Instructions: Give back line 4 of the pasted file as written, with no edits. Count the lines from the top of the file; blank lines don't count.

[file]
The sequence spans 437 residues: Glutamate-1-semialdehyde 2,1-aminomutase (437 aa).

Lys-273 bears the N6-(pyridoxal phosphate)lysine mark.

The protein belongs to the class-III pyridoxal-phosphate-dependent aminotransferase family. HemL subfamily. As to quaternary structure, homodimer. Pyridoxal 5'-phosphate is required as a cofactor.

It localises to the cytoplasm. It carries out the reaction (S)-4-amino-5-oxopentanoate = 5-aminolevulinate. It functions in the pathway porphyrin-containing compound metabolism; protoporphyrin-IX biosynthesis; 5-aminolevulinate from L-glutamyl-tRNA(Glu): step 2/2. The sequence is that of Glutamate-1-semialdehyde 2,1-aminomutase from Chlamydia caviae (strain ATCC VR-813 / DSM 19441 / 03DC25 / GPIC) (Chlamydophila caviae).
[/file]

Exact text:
It localises to the cytoplasm. It carries out the reaction (S)-4-amino-5-oxopentanoate = 5-aminolevulinate. It functions in the pathway porphyrin-containing compound metabolism; protoporphyrin-IX biosynthesis; 5-aminolevulinate from L-glutamyl-tRNA(Glu): step 2/2. The sequence is that of Glutamate-1-semialdehyde 2,1-aminomutase from Chlamydia caviae (strain ATCC VR-813 / DSM 19441 / 03DC25 / GPIC) (Chlamydophila caviae).